Good and Great

I’ve been reading the Lefsetz Letter a lot recently, and its made from some inspiring reading.  Sure, it paints an accurate picture of a dying industry which is apparent to anyone not employed by or signed to a major label, but it seems to get at the true nature of creation.  Besides my favorite recent quote “U2 are tax exiles who like money,”  Lefsetz constantly makes the point that if something is amazing, it will break through.  There are plenty who are simply “good” but that’s not nearly good enough in a landscape filled with approximately 600 Quadrillion Mediocre Bands using every aspect of social media to push themselves further into your face. Anyone else have to de-friend several people on Facebook because of their constant invites to see their sub par to mediocre band?

It gets me thinking of how many bands leave me feeling truly blown away.  The percentage is certainly low, but don’t we all live for that moment?  Last weekend I went to see the Tuneyards at the Williamsburg Music Hall, a band I’ve written about on several occasions, and mid set I thought to myself, “if this is the standard of performance a band has to live up to, we are all going to need to work WAY harder.”  The show was phenomenal, the band was simultaneously raw and incredibly polished.  It seemed like it could fall apart at any second, but it was so enjoyable, we all just willed it to continue.  The crowd was all smiles the entire time, even the elusive Jeff Mangum, and the overly present Sean Lennon, who were both in the crowd, mingling with us non-beautiful people.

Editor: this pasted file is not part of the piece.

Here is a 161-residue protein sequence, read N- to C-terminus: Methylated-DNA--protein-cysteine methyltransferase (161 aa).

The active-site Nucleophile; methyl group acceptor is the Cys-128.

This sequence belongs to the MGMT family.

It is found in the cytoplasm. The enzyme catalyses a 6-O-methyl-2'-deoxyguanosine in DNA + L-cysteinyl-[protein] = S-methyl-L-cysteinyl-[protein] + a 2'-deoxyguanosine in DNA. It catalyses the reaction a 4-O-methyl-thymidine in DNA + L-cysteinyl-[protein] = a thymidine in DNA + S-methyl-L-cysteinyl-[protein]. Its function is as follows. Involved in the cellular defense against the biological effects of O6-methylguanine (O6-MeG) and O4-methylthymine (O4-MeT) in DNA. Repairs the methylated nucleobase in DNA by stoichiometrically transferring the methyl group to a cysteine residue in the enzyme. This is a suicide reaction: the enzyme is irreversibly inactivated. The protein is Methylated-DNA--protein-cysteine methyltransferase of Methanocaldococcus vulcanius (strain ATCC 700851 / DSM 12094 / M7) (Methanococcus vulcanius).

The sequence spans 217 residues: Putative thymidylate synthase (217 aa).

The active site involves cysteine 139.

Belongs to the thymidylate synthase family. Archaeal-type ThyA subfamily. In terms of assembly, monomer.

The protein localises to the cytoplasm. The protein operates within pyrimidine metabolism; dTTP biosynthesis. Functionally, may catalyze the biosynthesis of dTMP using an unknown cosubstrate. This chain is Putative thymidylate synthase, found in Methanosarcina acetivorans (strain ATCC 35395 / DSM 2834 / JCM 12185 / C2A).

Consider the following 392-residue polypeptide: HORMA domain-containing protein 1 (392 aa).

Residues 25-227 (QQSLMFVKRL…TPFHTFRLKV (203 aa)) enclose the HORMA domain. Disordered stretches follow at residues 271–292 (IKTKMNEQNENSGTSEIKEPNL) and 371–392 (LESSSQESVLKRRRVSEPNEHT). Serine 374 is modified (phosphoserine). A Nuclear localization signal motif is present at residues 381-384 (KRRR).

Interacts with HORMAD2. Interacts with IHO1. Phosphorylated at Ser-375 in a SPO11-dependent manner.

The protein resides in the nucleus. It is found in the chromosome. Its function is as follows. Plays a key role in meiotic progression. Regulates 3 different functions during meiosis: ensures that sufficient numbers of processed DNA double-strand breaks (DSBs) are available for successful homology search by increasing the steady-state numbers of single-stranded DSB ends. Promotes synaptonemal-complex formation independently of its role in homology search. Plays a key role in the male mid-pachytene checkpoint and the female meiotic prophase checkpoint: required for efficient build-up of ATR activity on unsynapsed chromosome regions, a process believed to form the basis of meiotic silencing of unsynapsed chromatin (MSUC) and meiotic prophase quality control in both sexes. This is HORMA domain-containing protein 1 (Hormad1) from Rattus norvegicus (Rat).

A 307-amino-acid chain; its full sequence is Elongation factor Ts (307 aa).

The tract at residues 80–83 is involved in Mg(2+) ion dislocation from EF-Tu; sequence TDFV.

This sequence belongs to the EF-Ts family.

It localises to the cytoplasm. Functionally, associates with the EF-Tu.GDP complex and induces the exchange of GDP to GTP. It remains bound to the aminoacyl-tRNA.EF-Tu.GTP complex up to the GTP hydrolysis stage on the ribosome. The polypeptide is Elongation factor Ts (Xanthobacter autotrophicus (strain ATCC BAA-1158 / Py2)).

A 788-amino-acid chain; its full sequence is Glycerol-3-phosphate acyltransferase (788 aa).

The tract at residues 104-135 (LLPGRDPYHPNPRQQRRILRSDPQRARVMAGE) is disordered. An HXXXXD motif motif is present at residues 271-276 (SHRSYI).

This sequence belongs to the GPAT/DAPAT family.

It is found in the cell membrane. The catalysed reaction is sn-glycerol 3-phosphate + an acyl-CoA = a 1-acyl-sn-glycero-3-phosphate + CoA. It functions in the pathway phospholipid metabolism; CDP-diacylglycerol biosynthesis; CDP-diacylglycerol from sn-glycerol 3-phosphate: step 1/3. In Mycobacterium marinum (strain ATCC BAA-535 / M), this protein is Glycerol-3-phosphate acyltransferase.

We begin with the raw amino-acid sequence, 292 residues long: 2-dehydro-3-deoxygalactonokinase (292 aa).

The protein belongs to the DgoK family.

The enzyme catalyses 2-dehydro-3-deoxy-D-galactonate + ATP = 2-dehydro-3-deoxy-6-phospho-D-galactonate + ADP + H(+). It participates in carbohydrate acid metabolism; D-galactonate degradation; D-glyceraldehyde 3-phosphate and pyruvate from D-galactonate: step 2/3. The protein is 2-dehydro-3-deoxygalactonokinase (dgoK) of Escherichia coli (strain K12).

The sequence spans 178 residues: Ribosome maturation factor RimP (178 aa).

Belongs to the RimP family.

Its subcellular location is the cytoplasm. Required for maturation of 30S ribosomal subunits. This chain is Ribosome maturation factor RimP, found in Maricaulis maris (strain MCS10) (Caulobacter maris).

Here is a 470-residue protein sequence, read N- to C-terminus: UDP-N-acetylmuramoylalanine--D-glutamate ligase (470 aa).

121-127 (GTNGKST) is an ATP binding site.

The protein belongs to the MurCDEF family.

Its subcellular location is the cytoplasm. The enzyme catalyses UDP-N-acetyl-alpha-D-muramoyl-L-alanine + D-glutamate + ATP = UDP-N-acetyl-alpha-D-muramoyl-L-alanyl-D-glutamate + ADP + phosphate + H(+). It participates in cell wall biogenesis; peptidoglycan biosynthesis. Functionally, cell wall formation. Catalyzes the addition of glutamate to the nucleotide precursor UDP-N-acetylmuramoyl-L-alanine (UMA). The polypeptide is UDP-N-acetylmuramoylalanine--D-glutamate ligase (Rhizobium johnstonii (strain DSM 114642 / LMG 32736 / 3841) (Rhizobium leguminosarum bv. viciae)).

Conversely, the night before at the same venue, I saw Thurston Moore perform an acoustic set.  And while certainly above average, it did not approach the level of greatness that one would hope for…even with a full Harp on the stage.  Tons of shows turn out this way.  Perfect venue with great sound, excellent musicians, good crowd…and the results are just standard.

But much harder than passing judgment on a show we attend, is turning the camera on ourselves.  Occasionally you may find yourself asking “are these phat beatz i made using garageband far superior to Timbaland or whoever the fuck makes that type of music these days?” And perhaps your answer is yes.  But….perhaps it should be no, and you shouldn’t spring those sounds on the world just yet. And with the constant facebook invites, lets establish a rule, right fucking now:

If you have more than one show within the same city/state, less than 1 month apart, don’t send out separate invites for each one.  One email at the beginning of the month is fine, or if its a special show, you get maybe 2 opportunities to group spam before its irritating as hell and makes everyone want to delete any record of you ever communicating with them.  So please keep that in mind.

Rehearsals have begun with a new band I am a part of, and more than any other time in my life, I am attempting to put a magnifying glass over my own playing.  It certainly has room to grow, but perhaps knowing that is the first step towards beating mediocrity?